How to design a democratic legislative system? (part 1 – activities)

I am new to this forum, and new to the study of sortition. I’m fascinated by the ideas and debates presented here, somewhat overwhelmed, and trying to formulate an organizing framework that can help me – and hopefully others – make sense of it all.

I’ve read with great interest the recent debates about Keith and Terry’s ideas in “Athenian Democracy Reincarnate,” and the recent exchange between Yoram and Alex about election vs. sortition. Rather than plunging into the debates, I’ve been asking myself “what are the basic questions that must be answered in order to design a democratic legislative system; what are the answers that people are presenting here; and what are the main points of agreement and disagreement?”

So far I can think of four highest-level questions for designing a legislative system:

  1. What criteria should define a “democratic” (and “good”) legislative system?
  2. What are the essential activities of the legislative process?
  3. What actors should carry out each activity, playing what roles?
  4. What processes should be used for each activity?

(Note: this is assuming a given structure of political units, and that’s a huge design issue in itself, but beyond my scope here)

I’m not going to start with criteria, because I’m afraid that the resulting discussion wouldn’t be useful. Instead, in this post I’m going to start with activities, then (hopefully) actors and roles in my next post, then processes, and then criteria.

Continue reading

Statistical Sampling

On many occasions I have argued that the representativity of political assemblies constituted ‘descriptively’ (i.e. by statistical sampling) only applies at the collective level, and that this requires members of such an assembly being limited in their function (in contrast to the mandate of elected members). This argument has failed to persuade some participants in this forum, so this post makes the point in a rather stark manner, in the hope that it will challenge my opponents to refute it or else accept it – ‘ to put up or shut up’ – as opposed to merely ignoring it. I’m puzzled as to the continuing necessity to labour this point, as its veracity derives from the meaning of the word ‘statistical’, nevertheless I will seek to hammer the nail in one more time.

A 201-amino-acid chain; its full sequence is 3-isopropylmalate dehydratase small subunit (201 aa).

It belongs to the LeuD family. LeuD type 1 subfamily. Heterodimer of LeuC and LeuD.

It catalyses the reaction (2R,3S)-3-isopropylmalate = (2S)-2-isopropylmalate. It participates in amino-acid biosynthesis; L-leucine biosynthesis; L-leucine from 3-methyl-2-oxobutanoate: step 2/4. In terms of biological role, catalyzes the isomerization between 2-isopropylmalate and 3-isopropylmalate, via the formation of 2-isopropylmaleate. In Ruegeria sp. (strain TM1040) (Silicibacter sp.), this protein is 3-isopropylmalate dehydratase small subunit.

Statistical sampling via random selection is widely used for proportionate opinion polling, but the problem with using random selection for relatively complicated issues like political representation (as opposed to preferences over different brands of washing powder) is that such surveys are inevitably of ‘raw’ (unconsidered) opinion. Nevertheless the representativity of the proportional sampling techniques used is hard to deny, hence James Fishkin’s attempt to seek to establish a ‘deliberative’ assembly using random sampling techniques, which combines representativity with informed deliberation in order to represent the ‘considered judgment’ of the whole population. However this requirement leads Fishkin to advocate a very thin form of the deliberative ideal, in which members effectively listen to balanced pro–anti arguments and then decide the outcome via secret ballot, as opposed to the rich active deliberation preferred by Habermasian deliberative theorists. Why should this be?
Continue reading